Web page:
Smoking practices of dental and oral health students at the University of the Western Cape

SADJ. 2010 Aug;65(7):304-8.


Introduction: The World Health Organisation code of practice on tobacco control urges health care professionals to lead by example by reducing smoking among them, act as role models for their patients and introduce tobacco control in the public health agenda of their country.

Aims: Describe dental and oral health student smoking practices, risk perception and the association between smoking status and providing smoking related advice to patients.

Method: A descriptive, cross sectional study of dental and oral health students using a self-administered questionnaire.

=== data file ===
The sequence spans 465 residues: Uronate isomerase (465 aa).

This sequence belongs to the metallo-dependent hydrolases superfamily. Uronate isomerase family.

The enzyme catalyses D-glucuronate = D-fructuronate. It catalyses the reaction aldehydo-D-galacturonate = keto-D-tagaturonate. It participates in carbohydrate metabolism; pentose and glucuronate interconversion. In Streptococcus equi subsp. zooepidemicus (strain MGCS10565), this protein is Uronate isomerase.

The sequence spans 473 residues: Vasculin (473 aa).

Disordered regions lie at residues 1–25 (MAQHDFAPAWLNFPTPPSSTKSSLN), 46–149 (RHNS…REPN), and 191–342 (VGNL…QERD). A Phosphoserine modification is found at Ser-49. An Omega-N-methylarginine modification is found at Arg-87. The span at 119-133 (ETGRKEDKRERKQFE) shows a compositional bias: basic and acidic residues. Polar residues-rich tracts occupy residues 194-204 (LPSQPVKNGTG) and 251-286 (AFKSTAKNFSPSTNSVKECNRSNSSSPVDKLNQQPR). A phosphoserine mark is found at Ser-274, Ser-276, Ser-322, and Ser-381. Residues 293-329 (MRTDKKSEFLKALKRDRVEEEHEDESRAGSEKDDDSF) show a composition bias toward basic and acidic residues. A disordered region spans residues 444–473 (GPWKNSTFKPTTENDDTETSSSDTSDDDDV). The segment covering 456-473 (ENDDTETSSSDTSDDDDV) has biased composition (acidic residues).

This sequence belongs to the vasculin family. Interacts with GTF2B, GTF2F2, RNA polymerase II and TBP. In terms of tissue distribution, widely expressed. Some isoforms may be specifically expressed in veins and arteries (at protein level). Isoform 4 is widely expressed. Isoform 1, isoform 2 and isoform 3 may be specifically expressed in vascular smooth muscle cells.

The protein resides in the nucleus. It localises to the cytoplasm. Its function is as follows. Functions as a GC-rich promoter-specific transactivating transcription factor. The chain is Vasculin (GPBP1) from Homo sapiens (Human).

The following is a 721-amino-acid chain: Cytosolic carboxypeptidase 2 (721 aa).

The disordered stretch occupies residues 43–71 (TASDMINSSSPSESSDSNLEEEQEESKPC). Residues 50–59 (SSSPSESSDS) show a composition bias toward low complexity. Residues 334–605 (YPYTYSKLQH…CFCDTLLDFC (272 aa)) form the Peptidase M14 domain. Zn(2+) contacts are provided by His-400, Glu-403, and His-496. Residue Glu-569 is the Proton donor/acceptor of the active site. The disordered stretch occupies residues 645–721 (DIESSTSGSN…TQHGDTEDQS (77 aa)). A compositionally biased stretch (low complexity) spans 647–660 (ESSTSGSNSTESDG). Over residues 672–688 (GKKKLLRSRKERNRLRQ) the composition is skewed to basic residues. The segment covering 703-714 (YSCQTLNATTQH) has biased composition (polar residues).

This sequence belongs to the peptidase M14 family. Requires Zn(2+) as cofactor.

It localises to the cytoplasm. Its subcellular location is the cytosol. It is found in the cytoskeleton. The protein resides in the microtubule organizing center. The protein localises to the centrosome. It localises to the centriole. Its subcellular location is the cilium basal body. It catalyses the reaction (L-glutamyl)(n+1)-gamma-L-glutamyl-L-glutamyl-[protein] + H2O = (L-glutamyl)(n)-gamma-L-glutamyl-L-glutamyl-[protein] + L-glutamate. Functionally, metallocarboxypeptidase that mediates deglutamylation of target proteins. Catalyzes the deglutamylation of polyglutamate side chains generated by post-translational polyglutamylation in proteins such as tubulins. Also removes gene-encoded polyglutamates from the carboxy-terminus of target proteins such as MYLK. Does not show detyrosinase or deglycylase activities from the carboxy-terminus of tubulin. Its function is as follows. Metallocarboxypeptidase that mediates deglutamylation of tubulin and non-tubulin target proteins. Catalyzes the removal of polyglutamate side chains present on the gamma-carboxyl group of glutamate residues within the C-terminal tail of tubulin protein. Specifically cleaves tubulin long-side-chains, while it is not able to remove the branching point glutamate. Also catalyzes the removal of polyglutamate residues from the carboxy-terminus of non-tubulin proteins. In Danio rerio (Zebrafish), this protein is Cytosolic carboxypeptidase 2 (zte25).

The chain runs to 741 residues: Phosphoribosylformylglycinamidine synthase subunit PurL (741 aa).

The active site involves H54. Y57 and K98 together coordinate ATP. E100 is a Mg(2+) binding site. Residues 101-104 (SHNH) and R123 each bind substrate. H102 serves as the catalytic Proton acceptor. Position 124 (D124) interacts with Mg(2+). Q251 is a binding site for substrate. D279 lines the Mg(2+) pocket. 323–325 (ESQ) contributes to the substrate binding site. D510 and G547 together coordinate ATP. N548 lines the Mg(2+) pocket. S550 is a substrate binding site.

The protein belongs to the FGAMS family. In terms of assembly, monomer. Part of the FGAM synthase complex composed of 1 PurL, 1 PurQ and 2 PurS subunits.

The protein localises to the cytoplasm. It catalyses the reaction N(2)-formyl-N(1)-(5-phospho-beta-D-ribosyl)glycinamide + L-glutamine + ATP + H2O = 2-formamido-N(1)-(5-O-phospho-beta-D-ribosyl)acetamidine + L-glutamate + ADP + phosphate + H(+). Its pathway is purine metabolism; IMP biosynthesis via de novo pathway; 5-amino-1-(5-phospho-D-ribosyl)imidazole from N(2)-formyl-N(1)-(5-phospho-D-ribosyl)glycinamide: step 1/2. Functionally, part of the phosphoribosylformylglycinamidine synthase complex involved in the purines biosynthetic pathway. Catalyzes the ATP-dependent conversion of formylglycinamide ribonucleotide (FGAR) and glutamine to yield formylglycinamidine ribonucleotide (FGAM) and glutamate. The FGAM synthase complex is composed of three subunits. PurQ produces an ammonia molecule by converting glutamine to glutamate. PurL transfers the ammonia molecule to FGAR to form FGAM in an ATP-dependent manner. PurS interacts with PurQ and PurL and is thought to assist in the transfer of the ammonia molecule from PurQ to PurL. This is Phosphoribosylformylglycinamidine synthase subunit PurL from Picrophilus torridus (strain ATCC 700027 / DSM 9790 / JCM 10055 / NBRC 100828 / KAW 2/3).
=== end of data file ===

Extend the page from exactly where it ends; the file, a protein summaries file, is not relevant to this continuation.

Results: The response rate was 62% (N = 375). Smoking status indicated that 15% were past smokers and 23% were current smokers (33.8% Male vs 17.6% Female: p < 0.001). The mean age of smoking initiation was 16 years (SD = 2.932). Students smoked because of "addiction", "stress", "habit'; "enjoyment", and "to socialise". Only 22% of current smokers felt able to stop smoking. There were no significant differences between smokers and non-smokers in their perceived knowledge, confidence and skill to provide smoking related advice to patients.

Conclusion: The increasing prevalence of smoking among females observed globally is also evident in this population. Student smoking status does not influence practices in providing smoking related advice to their patients.

MeSH terms

  • Adolescent
  • Adult
  • Cross-Sectional Studies
  • Female
  • Humans
  • Male
  • Prevalence
  • Smoking / epidemiology*
  • Smoking Cessation
  • South Africa
  • Students, Dental / statistics & numerical data*
  • Surveys and Questionnaires
  • Young Adult